Putting in a second effort
Accommodation is not an easy process and the first attempt may not be successful
Nov 10, 2014
By Jeffrey R. Smith
When at first if you don’t succeed, try, try again.
That proverb applies to many things in life. Things don’t always work out at first, but it doesn’t mean walking away when things get a little difficult is the right course of action. Especially when one is legally required to do something, like an employer accommodating an employee.
It’s been discussed in this space before that while employers have a legal duty to accommodate employees with disabilities or other grounds protected under human rights legislation, accommodation efforts can only go as far as the employee is willing to co-operate. If the employee doesn’t fully participate in the process, then often the employer’s duty is considered to be complete.
But when can an employee be considered to be not co-operating? That’s something employers had better be sure of before they throw their hands up and stop. Just as employees aren’t entitled to get their “perfect” accommodation arrangement that they want, just because the process gets a little more difficult doesn’t mean the employer can stop.
Last year, the City of Winnipeg had one of its employees — a swimming instructor and lifeguard in its aquatics division — get injured in a skiing accident. The employee wasn’t able to work in the pool because of his injury, and spent a couple of months on sick leave. As his sick leave came to an end, he asked the city if it could accommodate him with a desk job. His doctor completed a functional abilities form that stated he could do “sedentary work.”
The city looked into accommodation options and found a position in reception he could do. The employee had some experience at this job, but it was only as a fill-in for lunch breaks and only involved certain tasks. In order to do the job full-time, the employee would have to attend two days of computer training.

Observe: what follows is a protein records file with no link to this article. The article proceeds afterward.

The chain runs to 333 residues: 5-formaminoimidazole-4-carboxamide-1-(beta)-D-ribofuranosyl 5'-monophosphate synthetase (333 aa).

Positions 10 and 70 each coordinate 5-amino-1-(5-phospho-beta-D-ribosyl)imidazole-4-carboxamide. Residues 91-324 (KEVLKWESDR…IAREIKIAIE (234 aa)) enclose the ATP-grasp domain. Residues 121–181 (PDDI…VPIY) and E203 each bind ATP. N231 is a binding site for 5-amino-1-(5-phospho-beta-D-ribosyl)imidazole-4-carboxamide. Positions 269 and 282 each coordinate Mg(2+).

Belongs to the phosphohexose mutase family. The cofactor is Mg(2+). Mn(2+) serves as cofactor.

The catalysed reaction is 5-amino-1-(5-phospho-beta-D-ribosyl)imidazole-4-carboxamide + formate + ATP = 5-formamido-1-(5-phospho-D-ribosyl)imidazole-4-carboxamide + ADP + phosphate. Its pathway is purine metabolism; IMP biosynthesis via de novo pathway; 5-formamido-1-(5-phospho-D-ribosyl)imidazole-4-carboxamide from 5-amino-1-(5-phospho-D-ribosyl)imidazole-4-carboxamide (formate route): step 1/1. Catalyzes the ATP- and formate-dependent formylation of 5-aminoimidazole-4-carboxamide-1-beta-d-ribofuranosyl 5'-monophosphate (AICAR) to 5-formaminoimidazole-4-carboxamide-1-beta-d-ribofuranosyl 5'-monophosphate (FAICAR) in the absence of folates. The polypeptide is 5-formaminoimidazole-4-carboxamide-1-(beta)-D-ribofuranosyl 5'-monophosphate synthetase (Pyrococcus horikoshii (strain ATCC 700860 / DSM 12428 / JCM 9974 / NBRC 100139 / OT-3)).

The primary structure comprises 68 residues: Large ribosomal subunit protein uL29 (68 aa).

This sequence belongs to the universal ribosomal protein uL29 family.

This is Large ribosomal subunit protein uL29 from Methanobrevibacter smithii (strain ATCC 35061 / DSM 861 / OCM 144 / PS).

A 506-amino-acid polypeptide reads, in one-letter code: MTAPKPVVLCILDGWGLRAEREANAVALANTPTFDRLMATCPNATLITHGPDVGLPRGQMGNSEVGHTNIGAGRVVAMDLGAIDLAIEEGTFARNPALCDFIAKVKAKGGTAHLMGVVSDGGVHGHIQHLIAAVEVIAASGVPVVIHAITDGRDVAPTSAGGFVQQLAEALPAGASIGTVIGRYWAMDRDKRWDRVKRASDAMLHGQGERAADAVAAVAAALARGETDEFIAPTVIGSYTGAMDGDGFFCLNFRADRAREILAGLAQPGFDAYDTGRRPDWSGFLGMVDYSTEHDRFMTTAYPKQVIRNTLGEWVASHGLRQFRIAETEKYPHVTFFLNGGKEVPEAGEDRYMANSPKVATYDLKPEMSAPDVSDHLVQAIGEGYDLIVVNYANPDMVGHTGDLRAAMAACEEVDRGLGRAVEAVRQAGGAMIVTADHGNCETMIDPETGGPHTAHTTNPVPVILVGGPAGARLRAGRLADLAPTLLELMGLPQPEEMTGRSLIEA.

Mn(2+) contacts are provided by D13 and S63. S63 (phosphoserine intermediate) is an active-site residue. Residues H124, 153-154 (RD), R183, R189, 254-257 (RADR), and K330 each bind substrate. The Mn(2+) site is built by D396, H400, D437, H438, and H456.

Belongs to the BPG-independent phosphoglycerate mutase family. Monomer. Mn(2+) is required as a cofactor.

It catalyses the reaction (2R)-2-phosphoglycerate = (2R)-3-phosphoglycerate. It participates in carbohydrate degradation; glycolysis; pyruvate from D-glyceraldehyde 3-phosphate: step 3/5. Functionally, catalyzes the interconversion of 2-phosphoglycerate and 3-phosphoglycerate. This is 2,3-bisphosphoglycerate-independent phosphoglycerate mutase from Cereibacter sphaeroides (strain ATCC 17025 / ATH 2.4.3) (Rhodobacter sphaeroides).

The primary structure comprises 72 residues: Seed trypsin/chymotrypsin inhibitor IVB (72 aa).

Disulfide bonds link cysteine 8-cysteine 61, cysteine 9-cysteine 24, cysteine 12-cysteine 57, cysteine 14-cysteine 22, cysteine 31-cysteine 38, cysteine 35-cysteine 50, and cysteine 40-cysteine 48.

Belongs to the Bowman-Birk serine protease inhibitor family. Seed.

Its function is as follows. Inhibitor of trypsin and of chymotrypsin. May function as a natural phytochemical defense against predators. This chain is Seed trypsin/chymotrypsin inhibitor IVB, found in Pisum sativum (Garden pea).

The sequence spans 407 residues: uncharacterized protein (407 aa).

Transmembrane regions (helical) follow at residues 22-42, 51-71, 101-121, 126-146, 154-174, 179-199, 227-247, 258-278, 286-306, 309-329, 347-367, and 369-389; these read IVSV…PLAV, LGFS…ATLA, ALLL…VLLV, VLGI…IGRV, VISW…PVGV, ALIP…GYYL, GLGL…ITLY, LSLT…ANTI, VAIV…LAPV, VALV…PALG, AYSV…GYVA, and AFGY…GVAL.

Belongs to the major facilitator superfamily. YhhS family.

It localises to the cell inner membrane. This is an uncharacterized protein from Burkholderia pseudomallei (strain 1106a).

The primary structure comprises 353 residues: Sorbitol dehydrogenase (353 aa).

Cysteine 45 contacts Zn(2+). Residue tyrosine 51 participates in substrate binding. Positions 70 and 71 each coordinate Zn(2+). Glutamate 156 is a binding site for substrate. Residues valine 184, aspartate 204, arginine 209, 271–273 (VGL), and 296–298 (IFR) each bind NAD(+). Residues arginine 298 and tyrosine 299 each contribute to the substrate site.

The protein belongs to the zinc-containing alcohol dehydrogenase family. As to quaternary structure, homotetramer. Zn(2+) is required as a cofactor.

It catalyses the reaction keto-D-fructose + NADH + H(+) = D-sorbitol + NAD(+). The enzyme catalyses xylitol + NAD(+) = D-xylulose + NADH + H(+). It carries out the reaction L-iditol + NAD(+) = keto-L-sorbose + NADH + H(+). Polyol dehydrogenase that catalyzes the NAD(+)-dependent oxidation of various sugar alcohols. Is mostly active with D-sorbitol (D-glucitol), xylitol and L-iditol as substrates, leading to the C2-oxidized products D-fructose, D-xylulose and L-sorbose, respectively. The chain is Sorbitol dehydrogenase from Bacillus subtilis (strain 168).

The city informed the employee of the training dates, but the employee – who was also a university student – said he couldn’t make it because he had presentations and exams on those days. The city then said it had tried to accommodate him but without his co-operation on the training it could do no more, and put him back on sick leave.
The arbitrator determined the city was too “rigid and inflexible” and didn’t live up to its duty to accommodate to undue hardship. As it turned out, there was more training the following month, but the city didn’t consider sending the employee to the later training, nor did it explore the possibility of him working in other jobs that met his medical restrictions. The employee was eager and willing to participate in the accommodation process, and he had a good reason why he couldn’t attend the specified training dates. This was not equivalent to not co-operating with the city’s accommodation efforts, said the arbitrator: see Winnipeg (City) and CUPE, Local 500 (Derbitsky), Re, 2014 CarswellMan 603 (Man. Arb.).
The accommodation process is often not easy. Both the employer and the employee have to work together to come to a solution that works best for both. Neither side will likely get exactly what it wants, but the idea of the process is to come to an arrangement that puts the least hardship on both and enables the employee to continue working. So if things get a little difficult, that’s not necessarily the point of undue hardship.
The duty to accommodate is not something employers can get out of, nor something employees can get out of putting effort into either. But sticking with it until a solution is found can make it easier in the long run.
Jeffrey R. Smith is the editor of Canadian Employment Law Today. He can be reached at email@example.com or visit www.employmentlawtoday.com for more information.
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Jeffrey R. Smith is the editor of Canadian Employment Law Today, a publication that looks at workplace law from a business perspective.